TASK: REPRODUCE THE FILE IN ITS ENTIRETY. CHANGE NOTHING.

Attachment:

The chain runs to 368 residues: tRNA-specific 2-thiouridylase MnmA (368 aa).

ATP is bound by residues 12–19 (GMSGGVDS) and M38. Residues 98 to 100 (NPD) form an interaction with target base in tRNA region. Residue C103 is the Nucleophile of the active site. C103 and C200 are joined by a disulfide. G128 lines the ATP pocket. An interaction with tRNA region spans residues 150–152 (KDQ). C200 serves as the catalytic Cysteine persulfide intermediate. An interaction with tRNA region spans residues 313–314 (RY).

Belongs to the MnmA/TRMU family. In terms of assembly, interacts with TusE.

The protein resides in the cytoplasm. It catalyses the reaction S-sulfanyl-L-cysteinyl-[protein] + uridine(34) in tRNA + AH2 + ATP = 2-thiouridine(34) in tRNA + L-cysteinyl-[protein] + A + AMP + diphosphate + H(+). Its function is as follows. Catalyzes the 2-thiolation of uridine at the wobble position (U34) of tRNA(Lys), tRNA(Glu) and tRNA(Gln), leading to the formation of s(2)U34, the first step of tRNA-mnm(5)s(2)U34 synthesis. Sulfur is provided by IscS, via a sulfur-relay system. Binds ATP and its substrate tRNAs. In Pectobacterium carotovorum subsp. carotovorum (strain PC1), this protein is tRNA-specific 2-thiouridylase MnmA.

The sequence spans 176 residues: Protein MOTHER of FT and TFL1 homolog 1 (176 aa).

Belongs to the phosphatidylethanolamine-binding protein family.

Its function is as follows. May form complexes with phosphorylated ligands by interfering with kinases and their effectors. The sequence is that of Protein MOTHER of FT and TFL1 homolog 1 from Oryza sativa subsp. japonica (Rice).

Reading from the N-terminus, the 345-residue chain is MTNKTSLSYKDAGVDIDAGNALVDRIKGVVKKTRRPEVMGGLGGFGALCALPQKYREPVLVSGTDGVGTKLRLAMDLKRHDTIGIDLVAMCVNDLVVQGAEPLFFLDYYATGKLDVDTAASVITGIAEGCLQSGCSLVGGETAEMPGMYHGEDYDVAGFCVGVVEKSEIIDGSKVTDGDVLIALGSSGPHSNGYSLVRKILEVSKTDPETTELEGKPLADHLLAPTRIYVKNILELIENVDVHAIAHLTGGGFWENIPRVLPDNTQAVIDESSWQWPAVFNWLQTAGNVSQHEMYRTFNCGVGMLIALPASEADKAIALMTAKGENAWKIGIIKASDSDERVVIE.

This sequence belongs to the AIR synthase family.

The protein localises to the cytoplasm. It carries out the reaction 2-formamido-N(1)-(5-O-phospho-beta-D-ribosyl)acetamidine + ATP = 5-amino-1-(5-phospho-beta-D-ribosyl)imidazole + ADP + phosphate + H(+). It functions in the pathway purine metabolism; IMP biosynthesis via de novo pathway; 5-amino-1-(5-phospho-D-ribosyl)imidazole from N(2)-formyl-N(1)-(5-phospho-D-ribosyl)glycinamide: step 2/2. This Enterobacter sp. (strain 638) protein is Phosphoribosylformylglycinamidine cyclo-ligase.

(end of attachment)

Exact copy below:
The chain runs to 368 residues: tRNA-specific 2-thiouridylase MnmA (368 aa).

ATP is bound by residues 12–19 (GMSGGVDS) and M38. Residues 98 to 100 (NPD) form an interaction with target base in tRNA region. Residue C103 is the Nucleophile of the active site. C103 and C200 are joined by a disulfide. G128 lines the ATP pocket. An interaction with tRNA region spans residues 150–152 (KDQ). C200 serves as the catalytic Cysteine persulfide intermediate. An interaction with tRNA region spans residues 313–314 (RY).

Belongs to the MnmA/TRMU family. In terms of assembly, interacts with TusE.

The protein resides in the cytoplasm. It catalyses the reaction S-sulfanyl-L-cysteinyl-[protein] + uridine(34) in tRNA + AH2 + ATP = 2-thiouridine(34) in tRNA + L-cysteinyl-[protein] + A + AMP + diphosphate + H(+). Its function is as follows. Catalyzes the 2-thiolation of uridine at the wobble position (U34) of tRNA(Lys), tRNA(Glu) and tRNA(Gln), leading to the formation of s(2)U34, the first step of tRNA-mnm(5)s(2)U34 synthesis. Sulfur is provided by IscS, via a sulfur-relay system. Binds ATP and its substrate tRNAs. In Pectobacterium carotovorum subsp. carotovorum (strain PC1), this protein is tRNA-specific 2-thiouridylase MnmA.

The sequence spans 176 residues: Protein MOTHER of FT and TFL1 homolog 1 (176 aa).

Belongs to the phosphatidylethanolamine-binding protein family.

Its function is as follows. May form complexes with phosphorylated ligands by interfering with kinases and their effectors. The sequence is that of Protein MOTHER of FT and TFL1 homolog 1 from Oryza sativa subsp. japonica (Rice).

Reading from the N-terminus, the 345-residue chain is MTNKTSLSYKDAGVDIDAGNALVDRIKGVVKKTRRPEVMGGLGGFGALCALPQKYREPVLVSGTDGVGTKLRLAMDLKRHDTIGIDLVAMCVNDLVVQGAEPLFFLDYYATGKLDVDTAASVITGIAEGCLQSGCSLVGGETAEMPGMYHGEDYDVAGFCVGVVEKSEIIDGSKVTDGDVLIALGSSGPHSNGYSLVRKILEVSKTDPETTELEGKPLADHLLAPTRIYVKNILELIENVDVHAIAHLTGGGFWENIPRVLPDNTQAVIDESSWQWPAVFNWLQTAGNVSQHEMYRTFNCGVGMLIALPASEADKAIALMTAKGENAWKIGIIKASDSDERVVIE.

This sequence belongs to the AIR synthase family.

The protein localises to the cytoplasm. It carries out the reaction 2-formamido-N(1)-(5-O-phospho-beta-D-ribosyl)acetamidine + ATP = 5-amino-1-(5-phospho-beta-D-ribosyl)imidazole + ADP + phosphate + H(+). It functions in the pathway purine metabolism; IMP biosynthesis via de novo pathway; 5-amino-1-(5-phospho-D-ribosyl)imidazole from N(2)-formyl-N(1)-(5-phospho-D-ribosyl)glycinamide: step 2/2. This Enterobacter sp. (strain 638) protein is Phosphoribosylformylglycinamidine cyclo-ligase.